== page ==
Future of the Environment

These satellite images show the Caspian Sea's shrinking coast line

An aerial view of the Caspian Sea near the city of Baku in Azerbaijan.

Baku, the capital of Azerbaijan, sits on the Caspian Sea. Image: REUTERS/Amr Abdallah Dalsh

Joe Myers
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Future of the Environment

This article is part of: Centre for Nature and Climate

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  • New satellite imagery shows the Caspian Sea's declining water levels.
  • It's part of a long-term trend that could see significant drops by the end of the century.
  • A study calls for greater awareness, more research and a global task force to tackle the environmental and human consequences.

The Caspian Sea is the world's largest inland water body when measured by surface area. But, new satellite imagery shows that it's shrinking - and quickly.

The images compare 20 September 2006 with 19 September 2022 and show two very different lakes.

The Caspian Sea in 2006.
The Caspian Sea in 2006. Image: NASA Earth Observatory images by Lauren Dauphin, using MODIS data from NASA EOSDIS LANCE and GIBS/Worldview.
The Caspian Sea in 2022.
The Caspian Sea in 2022. Image: NASA Earth Observatory images by Lauren Dauphin, using MODIS data from NASA EOSDIS LANCE and GIBS/Worldview.

What's happened to the Caspian Sea?

The 2022 image shows light grey areas and patches of white along the sea's shore and to the southeast where the Sor Kaydak inlet once sat. These patches are likely salt and mineral deposits left after evaporation, explains NASA Earth Observatory. Patches that you can't see in 2006.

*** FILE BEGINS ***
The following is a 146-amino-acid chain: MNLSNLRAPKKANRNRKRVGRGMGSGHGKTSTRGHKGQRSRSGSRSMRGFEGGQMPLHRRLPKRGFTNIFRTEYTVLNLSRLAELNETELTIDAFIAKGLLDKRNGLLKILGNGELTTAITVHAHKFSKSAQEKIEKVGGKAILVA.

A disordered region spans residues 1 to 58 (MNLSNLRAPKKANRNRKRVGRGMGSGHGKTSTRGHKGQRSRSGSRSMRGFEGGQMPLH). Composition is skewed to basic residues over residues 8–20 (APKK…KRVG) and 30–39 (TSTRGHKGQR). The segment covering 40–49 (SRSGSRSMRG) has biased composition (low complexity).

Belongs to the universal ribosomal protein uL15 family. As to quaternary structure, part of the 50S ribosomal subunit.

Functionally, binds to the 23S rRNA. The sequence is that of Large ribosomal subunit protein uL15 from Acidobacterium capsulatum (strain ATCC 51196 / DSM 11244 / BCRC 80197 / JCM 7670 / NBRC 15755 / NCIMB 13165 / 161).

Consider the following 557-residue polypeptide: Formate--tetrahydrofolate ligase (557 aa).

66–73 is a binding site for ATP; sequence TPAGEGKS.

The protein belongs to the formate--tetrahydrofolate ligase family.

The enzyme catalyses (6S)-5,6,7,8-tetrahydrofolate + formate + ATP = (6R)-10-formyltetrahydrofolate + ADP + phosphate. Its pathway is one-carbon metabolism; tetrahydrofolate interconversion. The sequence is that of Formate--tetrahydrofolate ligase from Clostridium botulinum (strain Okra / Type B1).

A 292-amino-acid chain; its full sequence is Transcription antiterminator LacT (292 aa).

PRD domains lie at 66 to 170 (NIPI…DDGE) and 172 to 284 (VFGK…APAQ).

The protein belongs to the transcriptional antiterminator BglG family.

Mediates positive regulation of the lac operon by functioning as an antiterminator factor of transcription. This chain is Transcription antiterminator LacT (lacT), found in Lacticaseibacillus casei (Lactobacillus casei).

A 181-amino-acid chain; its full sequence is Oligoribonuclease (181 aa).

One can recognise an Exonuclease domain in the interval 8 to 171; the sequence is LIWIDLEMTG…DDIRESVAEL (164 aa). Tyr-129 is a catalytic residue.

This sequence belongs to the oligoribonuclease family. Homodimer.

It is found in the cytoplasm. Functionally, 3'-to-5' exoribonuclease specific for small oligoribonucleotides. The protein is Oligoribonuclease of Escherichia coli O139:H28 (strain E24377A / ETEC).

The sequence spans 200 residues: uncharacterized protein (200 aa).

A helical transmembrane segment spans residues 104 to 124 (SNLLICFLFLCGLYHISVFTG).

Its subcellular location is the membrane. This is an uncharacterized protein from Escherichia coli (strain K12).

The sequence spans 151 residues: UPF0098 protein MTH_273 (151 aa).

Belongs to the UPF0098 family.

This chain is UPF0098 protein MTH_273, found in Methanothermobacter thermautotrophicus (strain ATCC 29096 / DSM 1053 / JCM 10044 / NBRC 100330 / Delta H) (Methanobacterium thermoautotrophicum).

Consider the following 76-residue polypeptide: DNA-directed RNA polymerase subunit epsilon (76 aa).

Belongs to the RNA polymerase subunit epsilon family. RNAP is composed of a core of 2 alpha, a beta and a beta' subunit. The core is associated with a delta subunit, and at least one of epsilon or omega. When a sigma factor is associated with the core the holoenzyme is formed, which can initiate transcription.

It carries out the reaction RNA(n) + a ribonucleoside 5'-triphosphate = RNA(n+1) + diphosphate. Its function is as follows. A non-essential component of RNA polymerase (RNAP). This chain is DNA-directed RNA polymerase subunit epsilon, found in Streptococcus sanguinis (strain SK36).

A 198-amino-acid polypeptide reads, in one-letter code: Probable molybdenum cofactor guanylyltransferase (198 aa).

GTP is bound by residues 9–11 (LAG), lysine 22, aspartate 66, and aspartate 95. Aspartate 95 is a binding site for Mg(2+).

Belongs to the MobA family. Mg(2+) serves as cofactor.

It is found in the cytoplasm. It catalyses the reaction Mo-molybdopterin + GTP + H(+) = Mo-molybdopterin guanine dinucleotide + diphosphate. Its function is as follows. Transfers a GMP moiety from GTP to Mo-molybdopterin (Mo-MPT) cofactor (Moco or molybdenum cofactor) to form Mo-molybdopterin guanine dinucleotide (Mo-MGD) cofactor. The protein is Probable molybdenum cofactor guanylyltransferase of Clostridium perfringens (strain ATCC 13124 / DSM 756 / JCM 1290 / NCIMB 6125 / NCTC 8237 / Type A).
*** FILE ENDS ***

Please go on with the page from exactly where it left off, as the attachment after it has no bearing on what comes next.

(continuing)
Indeed, by 2022 the entire serpentine area you see in the bottom right of the picture has disappeared.

Research suggests that the level of the lake has been dropping for some time, as the chart below shows. These dropping levels are bad news for planet and people. For example, the Caspian Sea is the world's largest spawning ground for sturgeon and is home to the Caspian Seal - the only marine mammal that lives there.

It's also economically vital to the people who live on its shoreline - for example for fishing - and its water is also used for agriculture.

Caspian Sea water levels
The Caspian Sea water levels are declining. Image: NASA
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What does the future hold?

Climate change is only set to make the situation worse, according to research. A 2020 study called for greater attention to falling water levels in inland seas and reservoirs, like the Caspian.

The study warned that water levels in the Caspian Sea could fall by 9-18 metres by the end of the century.

It paints a bleak picture of the impact of such declines on the ecosystem and people.

"As the livelihoods and food security of millions of people depend on the Caspian Sea, a loss of these ecosystem services will have drastic socioeconomic consequences and may trigger local and regional conflicts—in an ethnically diverse region that is already rife with tensions," the authors write.

In an effort to tackle these possibly devastating impacts, the study calls for a global awareness campaign, assessments of risk and vulnerability, and a global taskforce to develop adaption and mitigation strategies.

Heatwaves and drought

Heatwaves and drought caught the headlines this northern hemisphere summer as numerous parts of the world, from China to Europe and the United States suffered. Research says that climate change is making extreme weather events, like heatwaves, more likely.

But, as the Caspian Sea shows, the impact of our changing climate will also play out over decades. The World Economic Forum's Global Risks report shows environmental risks as front of mind for people around the world.

Climate action failure, extreme weather, and biodiversity loss are expected to be the biggest global risks by severity over the next 10 years, according to the latest 2022 edition of the report.

Top 10 Global Risks by Severity
Environmental risks are top of mind. Image: World Economic Forum
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